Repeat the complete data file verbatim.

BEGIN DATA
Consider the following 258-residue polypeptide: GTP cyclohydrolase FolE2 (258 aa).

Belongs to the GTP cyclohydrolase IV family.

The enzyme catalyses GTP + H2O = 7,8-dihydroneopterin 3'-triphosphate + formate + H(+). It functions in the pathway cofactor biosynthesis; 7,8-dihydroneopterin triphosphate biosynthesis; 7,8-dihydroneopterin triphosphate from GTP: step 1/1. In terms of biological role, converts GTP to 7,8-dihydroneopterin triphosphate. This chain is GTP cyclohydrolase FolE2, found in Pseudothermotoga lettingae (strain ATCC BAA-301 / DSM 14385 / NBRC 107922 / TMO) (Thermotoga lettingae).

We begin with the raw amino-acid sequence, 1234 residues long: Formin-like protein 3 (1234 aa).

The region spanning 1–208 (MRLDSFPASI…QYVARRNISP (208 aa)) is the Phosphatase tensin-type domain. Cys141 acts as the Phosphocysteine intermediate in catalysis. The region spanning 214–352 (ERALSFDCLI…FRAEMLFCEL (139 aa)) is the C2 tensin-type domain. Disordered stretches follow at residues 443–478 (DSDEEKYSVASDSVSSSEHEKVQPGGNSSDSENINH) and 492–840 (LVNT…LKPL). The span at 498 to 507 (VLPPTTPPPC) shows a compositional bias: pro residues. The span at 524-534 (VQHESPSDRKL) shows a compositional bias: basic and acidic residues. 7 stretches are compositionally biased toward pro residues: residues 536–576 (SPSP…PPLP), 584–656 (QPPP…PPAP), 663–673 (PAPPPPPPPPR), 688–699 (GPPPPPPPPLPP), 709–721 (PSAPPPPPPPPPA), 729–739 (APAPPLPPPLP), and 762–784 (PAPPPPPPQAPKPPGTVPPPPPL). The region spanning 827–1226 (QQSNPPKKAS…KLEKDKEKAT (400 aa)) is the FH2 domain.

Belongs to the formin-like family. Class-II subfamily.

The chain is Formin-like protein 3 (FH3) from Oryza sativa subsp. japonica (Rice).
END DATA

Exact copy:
Consider the following 258-residue polypeptide: GTP cyclohydrolase FolE2 (258 aa).

Belongs to the GTP cyclohydrolase IV family.

The enzyme catalyses GTP + H2O = 7,8-dihydroneopterin 3'-triphosphate + formate + H(+). It functions in the pathway cofactor biosynthesis; 7,8-dihydroneopterin triphosphate biosynthesis; 7,8-dihydroneopterin triphosphate from GTP: step 1/1. In terms of biological role, converts GTP to 7,8-dihydroneopterin triphosphate. This chain is GTP cyclohydrolase FolE2, found in Pseudothermotoga lettingae (strain ATCC BAA-301 / DSM 14385 / NBRC 107922 / TMO) (Thermotoga lettingae).

We begin with the raw amino-acid sequence, 1234 residues long: Formin-like protein 3 (1234 aa).

The region spanning 1–208 (MRLDSFPASI…QYVARRNISP (208 aa)) is the Phosphatase tensin-type domain. Cys141 acts as the Phosphocysteine intermediate in catalysis. The region spanning 214–352 (ERALSFDCLI…FRAEMLFCEL (139 aa)) is the C2 tensin-type domain. Disordered stretches follow at residues 443–478 (DSDEEKYSVASDSVSSSEHEKVQPGGNSSDSENINH) and 492–840 (LVNT…LKPL). The span at 498 to 507 (VLPPTTPPPC) shows a compositional bias: pro residues. The span at 524-534 (VQHESPSDRKL) shows a compositional bias: basic and acidic residues. 7 stretches are compositionally biased toward pro residues: residues 536–576 (SPSP…PPLP), 584–656 (QPPP…PPAP), 663–673 (PAPPPPPPPPR), 688–699 (GPPPPPPPPLPP), 709–721 (PSAPPPPPPPPPA), 729–739 (APAPPLPPPLP), and 762–784 (PAPPPPPPQAPKPPGTVPPPPPL). The region spanning 827–1226 (QQSNPPKKAS…KLEKDKEKAT (400 aa)) is the FH2 domain.

Belongs to the formin-like family. Class-II subfamily.

The chain is Formin-like protein 3 (FH3) from Oryza sativa subsp. japonica (Rice).